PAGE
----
The Case for Long-Distance Trains.
When I tell people that I take Amtrak everywhere I go when I’m on the mainland—even traveling coast-to-coast—I get a lot of strange looks. But here, in no particular order, are seven reasons why a long-distance train really isn’t such a crazy idea at all.
1. Stress-Free Departure
The last time I flew out of Chicago’s O’Hare, it was a high-stress, five-hour experience. By contrast, the last time I took a long-distance train out of Chicago, it was a 5-minute taxi ride to Union Station. When my train was called, the conductor scanned my ticket and directed me to the sleeping car where my roomette was located. The train started moving precisely on time and by then I had asked for and been given a 6:30 reservation for dinner in the dining car.
2. No Baggage Limit
Do you check and remove items from your luggage to be sure it’s not over-weight before heading for the airport to make sure you haven’t exceeded the limit? Well, Amtrak lets you bring two carry-on bags, each weighing up to 50 pounds! No charge.
3. A More Comfortable Ride
Yes, of course you’re usually on the train for a longer time, but there’s room to move around. There is much more space between seat rows—usually as much as a foot more than in first class on an airplane. The coach seats are large and very comfortable. And if you really want to relax, long-distance trains have the option of sleeping cars with private accommodations. Just ask a conductor for an up-grade and, if there’s room, it’s really that easy.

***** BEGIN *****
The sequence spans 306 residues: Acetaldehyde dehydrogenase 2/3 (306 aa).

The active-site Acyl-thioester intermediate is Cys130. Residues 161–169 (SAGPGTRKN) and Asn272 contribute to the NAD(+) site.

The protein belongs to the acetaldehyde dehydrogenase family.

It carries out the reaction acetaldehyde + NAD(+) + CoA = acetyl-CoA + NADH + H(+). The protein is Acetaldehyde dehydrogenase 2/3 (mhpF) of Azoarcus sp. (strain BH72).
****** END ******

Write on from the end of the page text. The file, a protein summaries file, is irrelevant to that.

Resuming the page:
4. Sleepers Cost More, But You Get More.
Of course a sleeping car costs more than riding in coach, but in a sleeper you get privacy, a real bed to sleep in, and all your meals are included in your fare. If you want a between-meal snack, there’s a lounge car with a surprising array of hot and cold items available for purchase, comfortable seating and picture windows to enjoy the passing scenery.
7. You May Actually Save Money In a Sleeper.
Next Summer, I’m taking another train trip across the country and back. I’ll be on the train for a total of seven over-nights. That means seven nights I will not have to pay for a hotel room (average $250 per night) or restaurant meals with tips (average $200-$300 per day).
6. There’s Real Scenery Out There.
Most of the time, you don’t get a window seat when you fly and probably some of your flights are at night. The truth is, you really don’t see much of this country from 30,000 feet. But on a long-distance train, you pass through small towns and big cities, cross trickling streams and mile-wide rivers, see fertile farms and arid deserts. And all that sightseeing is included at no additional cost in your rail fare.
7. You Can Have Real Conversations.
When was the last time you had a relaxed chat with someone on a plane? On a long-distance train, you meet other travelers in the lounge car, or they’re across the hall from your roomette, and three times a day you spend an hour or more chatting with them at meals in the dining car.
You think Amtrak long-distance trains are too expensive? Nonsense! How can you put a price tag on an experience like that? And remember: you’re not paying for a hotel room or your meals while you’re traveling in a sleeping car on one of Amtrak’s long distance trains.
And that’s why I choose to travel by long-distance train.